If you’ve moved house or gotten married recently, you probably know there’s a lot on your mind other than changing the details on your driver’s licence.
- Having the incorrect name or address on your licence is an offence
- Fines apply in different jurisdictions
- Most laws state a 14-day grace period
But if you don’t change things like your name or address, and you’re pulled over and have your licence checked, you could face a fine. Heck, even if you lose your licence (like, physically misplace it) and don’t notify the requisite authorities, you could cop big fines.
In the case of name changes, you will have to fill out forms and submit documentation to show the change of name. For instance, you may need to show divorce papers, marriage certification, change of name certificate, or a birth certificate.
Gender changes may also require further documentation. According to WA department of transport, for example, a gender change for the state’s records would need a person to provide one of the following:
- a statement from a registered medical practitioner or psychologist certifying you have been their client; or
- an amended birth certificate or valid passport with your preferred gender; or
- a recognition certificate showing the Gender Reassignment Board has accepted your change in sex.
Victoria does not require any documentation for a gender change and in QLD, NSW, Victoria and some other states, gender has been dropped from appearing on driver licences for some time however the details are still kept and need to be updated.
For updating your details to reflect a new address, you may need to present proof of rental tenancy or proof of ownership of said property.
In different Australian jurisdictions there are different rules – here’s a brief rundown. Be sure to check with your local authorities if you’re unclear about what needs to happen to make any required changes.
New South Wales: Licence Offences under the Road Transport (Driver Licensing) Regulation 2017 include:
- Fail to notify change of name within 14 days – $116 fine
- Fail to notify change of address within 14 days – $116 fine
Victoria: Under the Road Safety (Drivers) Regulations 2019, Licensing and Registration, the rule is as follows:
- Fail to notify VicRoads of change of name or address – $165 fine
Queensland: Transport Operations (Road Use Management–Driver Licensing) Regulation 2021, Part 2, section 363 Changes of name, address or postal address states that a Qld licence holder – unless they have a reasonable excuse – must notify the relevant authority of a change of licence holder name or address within 14 days of the change.
If you were in breach of this, and took the matter to court, the maximum penalty could be as much as $3096.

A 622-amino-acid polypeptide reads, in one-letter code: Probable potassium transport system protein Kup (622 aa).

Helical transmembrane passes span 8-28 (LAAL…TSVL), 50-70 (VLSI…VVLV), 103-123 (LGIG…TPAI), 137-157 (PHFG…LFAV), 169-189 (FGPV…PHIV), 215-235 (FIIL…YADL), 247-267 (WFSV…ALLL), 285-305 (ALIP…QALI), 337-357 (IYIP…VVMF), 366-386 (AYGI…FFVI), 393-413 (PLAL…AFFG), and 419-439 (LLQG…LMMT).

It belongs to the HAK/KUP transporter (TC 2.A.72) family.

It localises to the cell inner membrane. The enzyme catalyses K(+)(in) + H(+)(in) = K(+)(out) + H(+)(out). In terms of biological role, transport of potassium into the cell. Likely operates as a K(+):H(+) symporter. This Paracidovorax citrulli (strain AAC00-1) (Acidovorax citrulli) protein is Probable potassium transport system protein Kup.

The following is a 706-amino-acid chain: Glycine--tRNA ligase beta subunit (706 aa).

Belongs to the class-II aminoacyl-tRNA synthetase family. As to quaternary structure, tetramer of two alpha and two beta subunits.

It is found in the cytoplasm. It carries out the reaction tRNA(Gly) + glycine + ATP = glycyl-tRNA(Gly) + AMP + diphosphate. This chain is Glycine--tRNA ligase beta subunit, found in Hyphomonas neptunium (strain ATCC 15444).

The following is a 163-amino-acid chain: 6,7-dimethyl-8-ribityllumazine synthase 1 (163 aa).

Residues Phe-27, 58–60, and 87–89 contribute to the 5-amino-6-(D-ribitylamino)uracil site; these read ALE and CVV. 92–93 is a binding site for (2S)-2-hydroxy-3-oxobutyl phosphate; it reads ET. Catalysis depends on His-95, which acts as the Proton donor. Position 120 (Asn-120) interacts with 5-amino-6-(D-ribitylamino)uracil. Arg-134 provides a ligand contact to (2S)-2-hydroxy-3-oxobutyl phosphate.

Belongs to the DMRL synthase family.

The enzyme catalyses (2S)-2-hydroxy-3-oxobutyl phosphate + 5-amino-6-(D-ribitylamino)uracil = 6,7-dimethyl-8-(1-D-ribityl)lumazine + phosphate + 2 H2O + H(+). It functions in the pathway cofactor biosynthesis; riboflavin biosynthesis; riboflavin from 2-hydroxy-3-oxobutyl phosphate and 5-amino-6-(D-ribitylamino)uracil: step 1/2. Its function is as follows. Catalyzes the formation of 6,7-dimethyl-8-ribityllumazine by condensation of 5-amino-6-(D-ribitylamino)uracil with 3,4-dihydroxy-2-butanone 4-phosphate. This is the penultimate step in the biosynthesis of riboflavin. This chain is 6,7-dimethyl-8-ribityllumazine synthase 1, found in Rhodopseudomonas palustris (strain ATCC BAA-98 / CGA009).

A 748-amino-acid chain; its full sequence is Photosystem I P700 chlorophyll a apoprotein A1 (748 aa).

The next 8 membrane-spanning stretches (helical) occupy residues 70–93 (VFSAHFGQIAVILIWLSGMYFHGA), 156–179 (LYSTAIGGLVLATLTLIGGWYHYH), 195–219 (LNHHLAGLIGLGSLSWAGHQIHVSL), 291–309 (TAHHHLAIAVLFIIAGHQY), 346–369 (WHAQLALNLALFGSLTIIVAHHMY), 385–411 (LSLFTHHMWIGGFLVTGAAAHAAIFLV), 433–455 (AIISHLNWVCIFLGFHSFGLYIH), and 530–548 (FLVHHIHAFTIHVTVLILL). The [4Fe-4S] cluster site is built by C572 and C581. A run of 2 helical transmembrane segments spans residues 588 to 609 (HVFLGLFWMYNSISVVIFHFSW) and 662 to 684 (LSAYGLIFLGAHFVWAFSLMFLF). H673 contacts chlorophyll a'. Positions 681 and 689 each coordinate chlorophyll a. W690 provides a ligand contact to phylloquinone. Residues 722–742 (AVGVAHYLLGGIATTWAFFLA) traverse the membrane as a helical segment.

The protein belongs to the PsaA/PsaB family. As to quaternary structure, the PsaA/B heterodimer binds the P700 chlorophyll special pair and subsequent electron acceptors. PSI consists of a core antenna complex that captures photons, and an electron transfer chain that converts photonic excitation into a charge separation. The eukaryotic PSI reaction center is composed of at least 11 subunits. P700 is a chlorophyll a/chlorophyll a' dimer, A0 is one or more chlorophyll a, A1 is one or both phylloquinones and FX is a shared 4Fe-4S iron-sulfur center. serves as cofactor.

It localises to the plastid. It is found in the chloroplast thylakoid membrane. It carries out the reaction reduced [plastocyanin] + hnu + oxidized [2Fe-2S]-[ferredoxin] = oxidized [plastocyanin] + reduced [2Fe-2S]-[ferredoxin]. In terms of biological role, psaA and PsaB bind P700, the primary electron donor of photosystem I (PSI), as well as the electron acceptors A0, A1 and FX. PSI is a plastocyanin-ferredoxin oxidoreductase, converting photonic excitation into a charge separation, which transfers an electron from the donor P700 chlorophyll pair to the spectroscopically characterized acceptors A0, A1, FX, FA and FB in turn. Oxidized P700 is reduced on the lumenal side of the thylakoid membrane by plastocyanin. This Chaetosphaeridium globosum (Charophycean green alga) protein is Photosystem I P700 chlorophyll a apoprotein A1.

South Australia: Under the Expiable Offences & Fees – Traffic section 136, the SA Government has a few “supplementary provisions” for “fail to notify registrar of change of name/address within 14 days”, the most pertinent being:
- S136(2d): Fail to notify Registrar of change of postal address – $224 fine plus $99 levy ($323 fine total)
However, SA Police points out that Part 5 – Supplementary provisions of the Motor Vehicles Act, 1959, indicates that fines of up to $1250 may be imposed for failure to comply with the legislation, though this is a maximum penalty and likely to only be imposed if you take the matter to court.
Tasmania: Under Transport Tasmania’s Traffic Offences, a driver could cop a fine for not letting the authorities know about a name change or change of address:
- Fail to notify change of name/residential address, or address for service of notices, within 14 days – $146.25 fine
WA: Section 40 of WA’s Road Traffic (Authorisation to Drive) Regulations 2014 requires driver’s licence holders to notify the Department of Transport of any changes in their personal details (name and/or address) within 21 days.
If dealt with via the courts, failure to notify the Department of Transport of any changes in personal details carries a penalty of four penalty units for a first offence ($200) and eight penalty units for a subsequent offence ($400).
There is alternatively a ‘modified penalty’ (by way of an infringement notice) of one penalty unit. One penalty unit has a value of $50.00 under WA’s Fines, Penalties and Infringement Notices Enforcement Regulations 2014. The Department of Transport does not enforce these penalties, but WA Police has the authority to do so.
Northern Territory: As far as we could see, there’s no specific law relating to failure to update your licence details in the Northern Territory, though the NT’s Traffic Regulations documentation states: “A driver who is required to produce his or her licence or provide his
or her personal particulars must comply with the requirement and must not give false or misleading information.”
Further, the offence “failure to produce licence when requested” could lead to a $50 fine.
Australian Capital Territory: Canberrans might fall foul of a few different laws, depending on the officer they deal with. Under the Road Transport (Driver Licensing) Regulation 2000, there are the following offences logged:
- Not apply as required for replacement driver licence after change of name – $208 fine
- Not tell authority orally about change to home address/address for service as required – $208 fine
- Not tell authority in writing about change to home address/address for service as required – $208 fine
- Not apply as required for replacement for damaged/lost/stolen/destroyed driver licence/public vehicle driver authority card – $208 fine
Not intended as legal advice. Check with the relevant roads authority in your state or territory.